Where will the Vine Trail go?
Imagine… One trail — connecting people & places, culture & commerce, residents & visitors.
One trail — a 47-mile linear park, perfect for walking, biking, running.
One safe and sustainable trail — inviting people of all ages, all abilities to move and improve their lives.
—FROM THE NAPA RIVER WETLANDS TO CALISTOGA’S HOT SPRINGS: Beginning in historic Vallejo’s Ferry Terminal (thus linking with the greater Bay Area), the Vine Trail will continue north for 47 miles, through the world-renowned vineyards and towns of Napa Valley, to its northern gateway in Calistoga at the Oat Hill Mine Trail (Hwy29/ Silverado Trail) at the foot of Mount St. Helena.
—10 SECTIONS: The Napa Valley is world-famous, above all, for its vineyards and their appellations. To reflect this unique sense of place, we have organized the Vine Trail route into 10 SECTIONS:, each named for the city or vineyard AVA (American Viticultural Area) the trail passes through. From north to south, these are: Calistoga, St. Helena, Rutherford, Oakville, Yountville, Oak Knoll District, Napa/Coombsville, Los Carneros, American Canyon, and Vallejo. The 47-mile Vine Trail route has been mapped and its ten sections are in various stages of design or construction. We are assembling a comprehensive map of the valley and the proposed routes and parcel owners that have agreed to help as part of this project. The map will be posted here as soon as it is available.
- The process will be open and inclusive
- No vineyard land will be taken out of production
- All easements, use agreements, etc. will be voluntary
- Provisions will be made for ongoing maintenance & upkeep
- The result will be as beautiful as our Napa Valley
—AG RESPECT: The Vine Trail Coalition is a proud partner in AG RESPECT and encourages all our friends to visit AGRESPECT.org and take the pledge to protect our working farms. The Vine Trail route is being designed in full cooperation with all the valley’s communities, governments, and the county’s celebrated Agricultural Preserve—a pioneering land-zoning ordinance that has prevented over-development in Napa Valley by establishing agriculture and open space as the “best use” for the land. By largely following scenic Hwy. 29’s existing transportation corridor, the Vine Trail furthers its environmental benefits, supports the traditional agricultural activities of the region, and honors the Ag Preserve.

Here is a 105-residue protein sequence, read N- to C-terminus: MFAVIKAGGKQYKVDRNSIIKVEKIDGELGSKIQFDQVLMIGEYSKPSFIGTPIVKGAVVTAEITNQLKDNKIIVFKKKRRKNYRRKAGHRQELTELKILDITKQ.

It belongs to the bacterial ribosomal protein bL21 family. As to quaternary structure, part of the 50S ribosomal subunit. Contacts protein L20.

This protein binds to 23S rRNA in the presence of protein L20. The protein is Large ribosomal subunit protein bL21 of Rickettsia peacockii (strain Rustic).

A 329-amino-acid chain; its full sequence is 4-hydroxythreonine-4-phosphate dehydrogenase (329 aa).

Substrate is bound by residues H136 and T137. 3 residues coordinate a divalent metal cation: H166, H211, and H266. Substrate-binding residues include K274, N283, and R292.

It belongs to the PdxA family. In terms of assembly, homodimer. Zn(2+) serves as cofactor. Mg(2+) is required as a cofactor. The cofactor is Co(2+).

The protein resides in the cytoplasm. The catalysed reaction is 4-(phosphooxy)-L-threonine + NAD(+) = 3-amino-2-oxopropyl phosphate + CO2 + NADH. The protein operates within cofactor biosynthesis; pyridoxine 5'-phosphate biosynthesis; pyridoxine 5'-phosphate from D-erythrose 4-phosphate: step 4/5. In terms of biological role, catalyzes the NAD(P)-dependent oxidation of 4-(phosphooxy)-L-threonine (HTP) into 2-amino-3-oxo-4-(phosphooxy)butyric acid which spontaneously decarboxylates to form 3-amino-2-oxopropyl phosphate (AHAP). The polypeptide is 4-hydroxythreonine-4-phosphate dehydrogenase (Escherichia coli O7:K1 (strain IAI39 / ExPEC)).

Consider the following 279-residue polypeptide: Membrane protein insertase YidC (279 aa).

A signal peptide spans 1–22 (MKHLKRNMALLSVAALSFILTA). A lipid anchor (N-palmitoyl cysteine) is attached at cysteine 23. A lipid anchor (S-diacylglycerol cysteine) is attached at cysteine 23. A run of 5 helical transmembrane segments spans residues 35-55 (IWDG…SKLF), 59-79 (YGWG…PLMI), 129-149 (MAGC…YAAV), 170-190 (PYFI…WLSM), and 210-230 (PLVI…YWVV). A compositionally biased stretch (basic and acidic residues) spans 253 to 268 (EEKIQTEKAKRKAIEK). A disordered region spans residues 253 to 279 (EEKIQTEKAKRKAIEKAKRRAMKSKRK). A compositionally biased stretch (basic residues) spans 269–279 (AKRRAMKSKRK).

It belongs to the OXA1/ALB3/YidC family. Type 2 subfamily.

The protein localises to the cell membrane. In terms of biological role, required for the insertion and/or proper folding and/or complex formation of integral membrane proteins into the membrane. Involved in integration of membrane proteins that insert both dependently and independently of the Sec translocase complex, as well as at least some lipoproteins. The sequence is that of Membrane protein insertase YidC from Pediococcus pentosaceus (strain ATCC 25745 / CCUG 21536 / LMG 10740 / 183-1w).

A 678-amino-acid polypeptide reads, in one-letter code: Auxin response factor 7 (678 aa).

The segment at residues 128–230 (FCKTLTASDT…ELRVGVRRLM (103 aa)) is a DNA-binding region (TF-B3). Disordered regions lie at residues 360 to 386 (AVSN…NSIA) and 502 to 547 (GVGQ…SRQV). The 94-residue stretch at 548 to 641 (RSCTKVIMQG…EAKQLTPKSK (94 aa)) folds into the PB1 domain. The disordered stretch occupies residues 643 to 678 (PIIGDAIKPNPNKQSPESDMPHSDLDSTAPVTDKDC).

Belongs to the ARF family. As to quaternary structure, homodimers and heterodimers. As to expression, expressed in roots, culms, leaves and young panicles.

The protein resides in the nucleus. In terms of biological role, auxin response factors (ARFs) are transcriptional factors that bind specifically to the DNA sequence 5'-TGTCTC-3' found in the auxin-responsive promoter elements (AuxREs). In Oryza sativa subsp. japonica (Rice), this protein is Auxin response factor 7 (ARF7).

—SPINE OF LARGER TRAIL NETWORK: The Vine Trail will be the key connector for hiking and biking trails, bike lanes/paths, and public transportation throughout the county plus, via Vallejo’s ferry, to the 9-county Bay Area. At several points along the way, the Vine Trail will share routes with the Bay Area Ridge Trail, San Francisco Bay Trail and with the Napa River Trail.
—A 21st CENTURY SOLUTION: The route alignment fosters more livable, family-friendly communities for Napa Valley residents, providing countless local uses for school children, work commuter, and free access to healthy fitness and recreation. At the same time, the Vine Trail will provide a powerful new reason for visitors to choose us, to come again and again to our beautiful wine country, and to more fully enjoy—and extend—their Napa Valley stay.
PROJECT TIME PERIOD: While the NVVT Capital Campaign seeks to be complete by 2014, public funding and construction of the full extent of the Vine Trail is likely a 10-or-more-year project. More optimistically however, significant portions of the Vine Trail will open within the next 2-5 years, “connecting the dots” between new and existing trail sections. Next up: building 6 miles in the Oak Knoll District Section connecting Yountville to Napa in 2014.
POPULATION SERVED: When completed, the Vine Trail will offer free and safe access to the outdoors for leisure or commuting to all residents and all visitors. Approximately 85% of Napa County’s residential population and nearly 100% of our 5 million visitors will be within a 10 minute walk to access the Vine Trail. It will become one of the most popular Class I trails in the country, with an estimated 3 million annual users—half bicyclists, half walkers/runners; half residents, half visitors to Napa Valley.